Defendant puts forth a constitutional speedy trial argument that survives a guilty plea and appeal waiver (see People v. Callahan, 80 N.Y.2d 273, 282 [1992];  People v. Shufelt, 161 AD3d 1451, 1451–1452 [2018], lv denied 32 NY3d 1008 [2018];  People v. Gardiner, 159 AD3d 1234 [2018], lv denied 31 NY3d 1082 [2018] ).  Nevertheless, the record reflects that the plea agreement was the product of extensive negotiation between the parties – both before and on the hearing date – and that defense counsel waived the Singer hearing and other hearings after acknowledging that it made “no sense” to conduct them with the agreement in hand.  The matter proceeded to a plea colloquy the same day where defendant, far from expressing any doubt about that decision, confirmed that he was giving up any right to the hearings.  It is therefore evident that, even assuming that the speedy trial issue itself was not waived, defendant “knowingly and voluntarily abandoned” the right to a hearing on the issue (People v. Rodriguez, 50 N.Y.2d 553, 558 [1980] ).1  By waiving the hearing scheduled to assess whether “[a]n unjustifiable delay in commencing the prosecution” had occurred (People v. Lesiuk, 81 N.Y.2d 485, 490 [1993];  see People v. Singer, 44 N.Y.2d at 253–254), “defendant precluded the development of a factual record sufficient to establish any merit to his claims” (People v. Gooden, 151 A.D.2d 773, 774 [1989];  see People v. Grays, 179 AD3d 1149, 1150 [2020];  People v. Berezansky, 229 A.D.2d 768, 772 [1996], lv denied 89 N.Y.2d 919 [1996] ).  We will not remit for a hearing that defendant voluntarily waived (compare People v. Wright, 119 AD3d 972, 974 [2014] ) and, to the extent that the underlying speedy trial issue remains viable, applying the factors set forth in People v. Taranovich (37 N.Y.2d 442, 445 [1975] ) to the record leaves us satisfied that the delay in handing up the 2016 indictment did not violate defendant's constitutional right to a speedy trial (see People v. Johnson, 134 AD3d 1388, 1389–1390 [2015], affd 28 NY3d 1048 [2016];  People v. Laboy–Vega, 78 AD3d 1422, 1422–1423 [2010], lv denied 16 NY3d 832 [2011] ).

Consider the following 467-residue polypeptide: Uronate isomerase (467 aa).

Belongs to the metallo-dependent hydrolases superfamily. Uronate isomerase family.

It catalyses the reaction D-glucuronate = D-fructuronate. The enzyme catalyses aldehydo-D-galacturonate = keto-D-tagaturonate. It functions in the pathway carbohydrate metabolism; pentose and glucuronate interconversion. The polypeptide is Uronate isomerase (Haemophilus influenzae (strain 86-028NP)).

Defendant's contention that the 2015 indictment was facially defective relates to waivable, nonjurisdictional defects in the time and place of the charged crimes and is therefore foreclosed by his guilty plea and unchallenged appeal waiver (see People v. Salmon, 179 AD3d 1404, 1405 [2020];  People v. Slingerland, 101 AD3d 1265, 1265–1266 [2012], lv denied 20 NY3d 1104 [2013] ).  Finally, defendant's guilty plea and appeal waiver also foreclose his argument that County Court erred in amending the 2016 indictment to correct a nonjurisdictional error (see People v. Guerrero, 28 NY3d 110, 117 [2016];  People v. McKinney, 122 AD3d 1083, 1083 [2014], lv denied 25 NY3d 1167 [2015];  People v. Stokely, 49 AD3d 966, 968 [2008] ).

ORDERED that the judgment is affirmed.

FOOTNOTES

1.   Defendant does not argue on appeal that his guilty plea was involuntary due to an improper demand by the People that he waive his pending speedy trial motion as a component of the plea agreement (see e.g. People v. Blakley, 34 N.Y.2d 311, 313–315 [1974];  People v. Wright, 119 AD3d 972, 973–974 [2014] ).  In any event, the People stated that their offer would be withdrawn upon commencement of the hearings because extensive discussions about a plea agreement had already occurred and County Court was unwilling to adjourn the scheduled hearings for more consideration.  The final plea agreement was then negotiated on the record, after which defendant waived his right to the hearings.  These circumstances reflect no prosecutorial overreach, but rather a defendant who secured an acceptable plea arrangement and had “no apparent interest in assuring judicial resolution of his constitutional speedy trial claim” (People v. Alexander, 19 NY3d 203, 219 [2012];  see People v. Rodriguez, 50 N.Y.2d at 557–558).

Devine, J.

Clark, J.P., Mulvey, Pritzker and Colangelo, JJ., concur.